The Old Man got up not long after 05:00, but went back to bed of his own volition.
When he saw on TV that the Lloyds Banking Group had made a loss, the Old Man wanted to go to the ATM and withdraw “some money”. He does not have a current account with Lloyds.
I wrote a letter detailing the Old Man’s stock of medication, and took the letter first to the chemist’s and then to the GP surgery. At the surgery, one of the people I spoke with was the person I had contacted by telephone on 19 February 2010 — it had not been Dr F on the line the previous Friday. The two female admin staff decided that they would consult Dr C about the best course of action.
While I was out of the room that afternoon, the Old Man received a phone call. He told me that a woman from St Griselda’s had expressed annoyance that he had not come to lunch the day before.
That afternoon, the Old Man twice complained about his painful knees:
“I’m falling to pieces,” he said, and “I’m cracking up.”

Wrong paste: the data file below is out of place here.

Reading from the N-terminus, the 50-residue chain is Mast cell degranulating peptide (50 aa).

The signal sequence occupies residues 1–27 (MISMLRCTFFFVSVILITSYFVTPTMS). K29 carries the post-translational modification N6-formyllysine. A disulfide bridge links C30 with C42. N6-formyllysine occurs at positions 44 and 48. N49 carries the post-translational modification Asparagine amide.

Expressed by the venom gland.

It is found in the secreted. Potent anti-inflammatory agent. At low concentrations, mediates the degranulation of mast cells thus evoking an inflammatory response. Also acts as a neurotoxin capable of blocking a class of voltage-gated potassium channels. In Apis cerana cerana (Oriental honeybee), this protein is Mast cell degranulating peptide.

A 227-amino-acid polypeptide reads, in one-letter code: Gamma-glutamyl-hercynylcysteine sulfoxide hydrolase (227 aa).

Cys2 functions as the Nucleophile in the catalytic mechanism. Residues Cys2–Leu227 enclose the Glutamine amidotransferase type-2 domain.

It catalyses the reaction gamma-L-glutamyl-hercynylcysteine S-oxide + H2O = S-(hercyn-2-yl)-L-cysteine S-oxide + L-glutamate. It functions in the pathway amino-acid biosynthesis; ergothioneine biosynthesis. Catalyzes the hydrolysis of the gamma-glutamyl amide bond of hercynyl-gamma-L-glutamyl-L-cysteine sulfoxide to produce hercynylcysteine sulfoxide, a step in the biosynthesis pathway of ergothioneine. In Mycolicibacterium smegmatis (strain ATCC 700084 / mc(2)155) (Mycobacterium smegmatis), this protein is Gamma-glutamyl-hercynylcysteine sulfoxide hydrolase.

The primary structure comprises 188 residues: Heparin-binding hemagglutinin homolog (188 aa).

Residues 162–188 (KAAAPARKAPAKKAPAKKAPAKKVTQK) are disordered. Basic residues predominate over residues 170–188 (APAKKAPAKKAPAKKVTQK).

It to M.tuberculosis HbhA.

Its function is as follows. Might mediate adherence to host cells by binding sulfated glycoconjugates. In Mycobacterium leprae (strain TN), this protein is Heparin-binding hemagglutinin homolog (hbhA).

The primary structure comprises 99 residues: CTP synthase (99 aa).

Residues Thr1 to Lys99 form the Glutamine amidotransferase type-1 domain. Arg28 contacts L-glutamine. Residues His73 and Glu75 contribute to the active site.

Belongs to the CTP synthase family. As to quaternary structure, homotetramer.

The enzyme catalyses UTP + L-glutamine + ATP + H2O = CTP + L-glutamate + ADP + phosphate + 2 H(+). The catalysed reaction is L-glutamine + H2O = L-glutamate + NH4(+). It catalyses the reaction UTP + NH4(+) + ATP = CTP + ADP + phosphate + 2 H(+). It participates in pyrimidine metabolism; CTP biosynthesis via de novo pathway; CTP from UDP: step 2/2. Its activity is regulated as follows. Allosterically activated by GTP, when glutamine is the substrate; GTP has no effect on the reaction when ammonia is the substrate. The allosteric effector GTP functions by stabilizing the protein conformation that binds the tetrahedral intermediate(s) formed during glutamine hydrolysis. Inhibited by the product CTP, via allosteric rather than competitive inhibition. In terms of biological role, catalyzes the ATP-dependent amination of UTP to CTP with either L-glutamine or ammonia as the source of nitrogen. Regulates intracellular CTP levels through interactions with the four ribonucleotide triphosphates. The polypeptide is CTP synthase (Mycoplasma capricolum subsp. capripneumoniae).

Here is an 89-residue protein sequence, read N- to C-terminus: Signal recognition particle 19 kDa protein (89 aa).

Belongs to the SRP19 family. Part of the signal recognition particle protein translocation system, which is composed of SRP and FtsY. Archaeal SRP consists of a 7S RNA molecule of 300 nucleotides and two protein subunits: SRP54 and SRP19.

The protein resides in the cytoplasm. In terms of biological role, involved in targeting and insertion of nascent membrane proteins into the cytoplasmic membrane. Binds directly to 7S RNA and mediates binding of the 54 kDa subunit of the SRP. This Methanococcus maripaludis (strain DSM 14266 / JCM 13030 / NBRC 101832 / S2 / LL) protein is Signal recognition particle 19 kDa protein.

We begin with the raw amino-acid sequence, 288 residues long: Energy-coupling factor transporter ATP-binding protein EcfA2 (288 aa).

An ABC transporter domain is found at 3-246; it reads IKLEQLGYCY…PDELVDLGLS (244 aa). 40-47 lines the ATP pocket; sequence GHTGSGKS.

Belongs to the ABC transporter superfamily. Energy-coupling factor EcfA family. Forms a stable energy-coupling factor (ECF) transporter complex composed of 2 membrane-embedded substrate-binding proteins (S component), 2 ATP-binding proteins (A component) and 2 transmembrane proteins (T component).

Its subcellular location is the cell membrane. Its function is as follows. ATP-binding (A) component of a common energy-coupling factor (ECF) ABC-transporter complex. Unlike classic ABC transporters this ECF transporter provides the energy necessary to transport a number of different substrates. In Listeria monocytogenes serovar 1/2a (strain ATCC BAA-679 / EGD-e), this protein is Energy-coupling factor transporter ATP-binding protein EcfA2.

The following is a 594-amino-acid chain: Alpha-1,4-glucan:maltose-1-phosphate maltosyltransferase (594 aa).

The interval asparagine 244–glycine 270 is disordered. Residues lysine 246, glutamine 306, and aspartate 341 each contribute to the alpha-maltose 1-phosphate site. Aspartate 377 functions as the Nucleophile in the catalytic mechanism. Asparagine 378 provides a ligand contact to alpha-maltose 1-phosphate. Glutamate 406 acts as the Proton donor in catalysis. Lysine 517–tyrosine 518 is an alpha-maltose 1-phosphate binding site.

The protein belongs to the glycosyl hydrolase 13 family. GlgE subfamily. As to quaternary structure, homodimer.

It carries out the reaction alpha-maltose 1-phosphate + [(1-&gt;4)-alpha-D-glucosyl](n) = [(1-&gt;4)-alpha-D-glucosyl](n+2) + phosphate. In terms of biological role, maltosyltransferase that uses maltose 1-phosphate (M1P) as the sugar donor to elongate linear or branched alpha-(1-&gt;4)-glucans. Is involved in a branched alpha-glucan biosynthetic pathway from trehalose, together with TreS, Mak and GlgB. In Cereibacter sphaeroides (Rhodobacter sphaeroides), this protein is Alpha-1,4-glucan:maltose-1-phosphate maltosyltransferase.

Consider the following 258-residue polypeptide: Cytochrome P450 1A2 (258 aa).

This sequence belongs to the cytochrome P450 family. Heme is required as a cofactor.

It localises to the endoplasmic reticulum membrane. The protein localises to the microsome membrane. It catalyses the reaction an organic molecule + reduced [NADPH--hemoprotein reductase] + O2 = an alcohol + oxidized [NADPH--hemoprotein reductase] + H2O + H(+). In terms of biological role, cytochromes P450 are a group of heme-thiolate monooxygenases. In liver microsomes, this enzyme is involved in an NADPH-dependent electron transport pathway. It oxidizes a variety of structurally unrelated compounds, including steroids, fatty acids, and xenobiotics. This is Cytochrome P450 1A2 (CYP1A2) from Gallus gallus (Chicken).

At 18:06 I received a phone call from the GP surgery. It had been decided that the Old Man would be receiving one repeat prescription for all his medication, every 28 days, and that this new régime would start on Saturday 13 March 2010. Any unused stock could then be disposed of.
While the Old Man and I were watching Time Team, the name of the archaeologist Phil Harding appeared on a caption. The Old Man remarked that to him, this seemed to be a familiar name. Although the Old Man has watched Time Team before, we quickly agreed that he was probably thinking of Gilbert Harding.
[Original posting 11 March 2010]